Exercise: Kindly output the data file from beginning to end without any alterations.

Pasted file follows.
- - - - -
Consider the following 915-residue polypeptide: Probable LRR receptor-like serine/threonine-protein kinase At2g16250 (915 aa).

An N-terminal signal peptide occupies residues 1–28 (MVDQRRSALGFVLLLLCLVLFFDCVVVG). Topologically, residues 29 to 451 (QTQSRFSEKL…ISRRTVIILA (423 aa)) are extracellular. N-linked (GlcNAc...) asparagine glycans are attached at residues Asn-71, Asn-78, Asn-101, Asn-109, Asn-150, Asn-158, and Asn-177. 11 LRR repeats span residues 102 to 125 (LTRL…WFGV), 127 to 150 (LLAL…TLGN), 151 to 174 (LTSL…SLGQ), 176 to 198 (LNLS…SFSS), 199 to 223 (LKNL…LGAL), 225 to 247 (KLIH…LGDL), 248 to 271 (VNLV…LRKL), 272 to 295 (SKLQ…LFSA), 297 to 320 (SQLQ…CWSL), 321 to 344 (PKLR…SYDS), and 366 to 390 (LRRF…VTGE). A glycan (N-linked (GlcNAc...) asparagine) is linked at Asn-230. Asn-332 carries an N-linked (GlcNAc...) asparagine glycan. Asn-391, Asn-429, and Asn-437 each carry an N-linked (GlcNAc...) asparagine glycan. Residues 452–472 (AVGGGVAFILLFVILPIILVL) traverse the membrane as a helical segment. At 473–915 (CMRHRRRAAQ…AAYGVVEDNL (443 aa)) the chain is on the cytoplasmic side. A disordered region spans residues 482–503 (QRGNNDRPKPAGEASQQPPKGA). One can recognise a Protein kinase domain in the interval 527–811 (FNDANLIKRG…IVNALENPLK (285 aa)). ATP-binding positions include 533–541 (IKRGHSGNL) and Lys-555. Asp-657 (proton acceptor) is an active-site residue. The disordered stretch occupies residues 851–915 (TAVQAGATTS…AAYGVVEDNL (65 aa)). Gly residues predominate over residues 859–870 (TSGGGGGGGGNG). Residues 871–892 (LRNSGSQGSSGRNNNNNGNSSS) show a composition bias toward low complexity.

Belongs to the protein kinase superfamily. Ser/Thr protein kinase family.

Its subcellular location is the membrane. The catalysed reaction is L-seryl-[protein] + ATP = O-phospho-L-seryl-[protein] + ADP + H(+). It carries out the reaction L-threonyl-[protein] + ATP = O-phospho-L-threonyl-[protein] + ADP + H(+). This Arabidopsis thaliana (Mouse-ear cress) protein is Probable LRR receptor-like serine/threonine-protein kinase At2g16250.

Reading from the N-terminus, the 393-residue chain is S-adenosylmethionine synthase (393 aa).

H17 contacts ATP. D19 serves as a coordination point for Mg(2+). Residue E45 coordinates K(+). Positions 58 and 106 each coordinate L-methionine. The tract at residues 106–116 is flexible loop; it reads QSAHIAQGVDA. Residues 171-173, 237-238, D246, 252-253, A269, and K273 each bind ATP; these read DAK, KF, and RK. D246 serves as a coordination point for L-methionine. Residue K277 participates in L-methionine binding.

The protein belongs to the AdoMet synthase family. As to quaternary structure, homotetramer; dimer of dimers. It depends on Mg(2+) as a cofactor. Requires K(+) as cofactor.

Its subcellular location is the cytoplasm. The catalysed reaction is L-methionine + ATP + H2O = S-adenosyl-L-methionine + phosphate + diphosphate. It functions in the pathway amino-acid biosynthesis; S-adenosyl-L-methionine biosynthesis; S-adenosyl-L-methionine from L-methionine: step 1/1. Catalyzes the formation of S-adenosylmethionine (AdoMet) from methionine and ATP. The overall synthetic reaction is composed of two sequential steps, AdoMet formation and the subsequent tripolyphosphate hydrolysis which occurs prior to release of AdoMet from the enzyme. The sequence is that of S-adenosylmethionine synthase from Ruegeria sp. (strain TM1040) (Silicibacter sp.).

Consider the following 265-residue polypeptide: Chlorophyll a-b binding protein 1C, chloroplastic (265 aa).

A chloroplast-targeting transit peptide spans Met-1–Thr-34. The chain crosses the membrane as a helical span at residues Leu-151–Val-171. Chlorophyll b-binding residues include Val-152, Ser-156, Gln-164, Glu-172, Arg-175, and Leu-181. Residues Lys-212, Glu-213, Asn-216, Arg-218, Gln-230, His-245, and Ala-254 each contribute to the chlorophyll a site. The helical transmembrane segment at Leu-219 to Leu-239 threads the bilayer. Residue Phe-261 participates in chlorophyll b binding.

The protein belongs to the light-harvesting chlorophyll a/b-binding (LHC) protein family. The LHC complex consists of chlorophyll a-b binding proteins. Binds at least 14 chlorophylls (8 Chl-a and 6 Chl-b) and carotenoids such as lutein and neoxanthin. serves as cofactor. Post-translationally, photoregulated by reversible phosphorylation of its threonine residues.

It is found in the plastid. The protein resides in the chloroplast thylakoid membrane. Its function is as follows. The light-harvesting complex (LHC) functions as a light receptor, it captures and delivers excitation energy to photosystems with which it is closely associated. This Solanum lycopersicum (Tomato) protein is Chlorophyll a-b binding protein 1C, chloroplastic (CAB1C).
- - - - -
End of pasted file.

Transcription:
Consider the following 915-residue polypeptide: Probable LRR receptor-like serine/threonine-protein kinase At2g16250 (915 aa).

An N-terminal signal peptide occupies residues 1–28 (MVDQRRSALGFVLLLLCLVLFFDCVVVG). Topologically, residues 29 to 451 (QTQSRFSEKL…ISRRTVIILA (423 aa)) are extracellular. N-linked (GlcNAc...) asparagine glycans are attached at residues Asn-71, Asn-78, Asn-101, Asn-109, Asn-150, Asn-158, and Asn-177. 11 LRR repeats span residues 102 to 125 (LTRL…WFGV), 127 to 150 (LLAL…TLGN), 151 to 174 (LTSL…SLGQ), 176 to 198 (LNLS…SFSS), 199 to 223 (LKNL…LGAL), 225 to 247 (KLIH…LGDL), 248 to 271 (VNLV…LRKL), 272 to 295 (SKLQ…LFSA), 297 to 320 (SQLQ…CWSL), 321 to 344 (PKLR…SYDS), and 366 to 390 (LRRF…VTGE). A glycan (N-linked (GlcNAc...) asparagine) is linked at Asn-230. Asn-332 carries an N-linked (GlcNAc...) asparagine glycan. Asn-391, Asn-429, and Asn-437 each carry an N-linked (GlcNAc...) asparagine glycan. Residues 452–472 (AVGGGVAFILLFVILPIILVL) traverse the membrane as a helical segment. At 473–915 (CMRHRRRAAQ…AAYGVVEDNL (443 aa)) the chain is on the cytoplasmic side. A disordered region spans residues 482–503 (QRGNNDRPKPAGEASQQPPKGA). One can recognise a Protein kinase domain in the interval 527–811 (FNDANLIKRG…IVNALENPLK (285 aa)). ATP-binding positions include 533–541 (IKRGHSGNL) and Lys-555. Asp-657 (proton acceptor) is an active-site residue. The disordered stretch occupies residues 851–915 (TAVQAGATTS…AAYGVVEDNL (65 aa)). Gly residues predominate over residues 859–870 (TSGGGGGGGGNG). Residues 871–892 (LRNSGSQGSSGRNNNNNGNSSS) show a composition bias toward low complexity.

Belongs to the protein kinase superfamily. Ser/Thr protein kinase family.

Its subcellular location is the membrane. The catalysed reaction is L-seryl-[protein] + ATP = O-phospho-L-seryl-[protein] + ADP + H(+). It carries out the reaction L-threonyl-[protein] + ATP = O-phospho-L-threonyl-[protein] + ADP + H(+). This Arabidopsis thaliana (Mouse-ear cress) protein is Probable LRR receptor-like serine/threonine-protein kinase At2g16250.

Reading from the N-terminus, the 393-residue chain is S-adenosylmethionine synthase (393 aa).

H17 contacts ATP. D19 serves as a coordination point for Mg(2+). Residue E45 coordinates K(+). Positions 58 and 106 each coordinate L-methionine. The tract at residues 106–116 is flexible loop; it reads QSAHIAQGVDA. Residues 171-173, 237-238, D246, 252-253, A269, and K273 each bind ATP; these read DAK, KF, and RK. D246 serves as a coordination point for L-methionine. Residue K277 participates in L-methionine binding.

The protein belongs to the AdoMet synthase family. As to quaternary structure, homotetramer; dimer of dimers. It depends on Mg(2+) as a cofactor. Requires K(+) as cofactor.

Its subcellular location is the cytoplasm. The catalysed reaction is L-methionine + ATP + H2O = S-adenosyl-L-methionine + phosphate + diphosphate. It functions in the pathway amino-acid biosynthesis; S-adenosyl-L-methionine biosynthesis; S-adenosyl-L-methionine from L-methionine: step 1/1. Catalyzes the formation of S-adenosylmethionine (AdoMet) from methionine and ATP. The overall synthetic reaction is composed of two sequential steps, AdoMet formation and the subsequent tripolyphosphate hydrolysis which occurs prior to release of AdoMet from the enzyme. The sequence is that of S-adenosylmethionine synthase from Ruegeria sp. (strain TM1040) (Silicibacter sp.).

Consider the following 265-residue polypeptide: Chlorophyll a-b binding protein 1C, chloroplastic (265 aa).

A chloroplast-targeting transit peptide spans Met-1–Thr-34. The chain crosses the membrane as a helical span at residues Leu-151–Val-171. Chlorophyll b-binding residues include Val-152, Ser-156, Gln-164, Glu-172, Arg-175, and Leu-181. Residues Lys-212, Glu-213, Asn-216, Arg-218, Gln-230, His-245, and Ala-254 each contribute to the chlorophyll a site. The helical transmembrane segment at Leu-219 to Leu-239 threads the bilayer. Residue Phe-261 participates in chlorophyll b binding.

The protein belongs to the light-harvesting chlorophyll a/b-binding (LHC) protein family. The LHC complex consists of chlorophyll a-b binding proteins. Binds at least 14 chlorophylls (8 Chl-a and 6 Chl-b) and carotenoids such as lutein and neoxanthin. serves as cofactor. Post-translationally, photoregulated by reversible phosphorylation of its threonine residues.

It is found in the plastid. The protein resides in the chloroplast thylakoid membrane. Its function is as follows. The light-harvesting complex (LHC) functions as a light receptor, it captures and delivers excitation energy to photosystems with which it is closely associated. This Solanum lycopersicum (Tomato) protein is Chlorophyll a-b binding protein 1C, chloroplastic (CAB1C).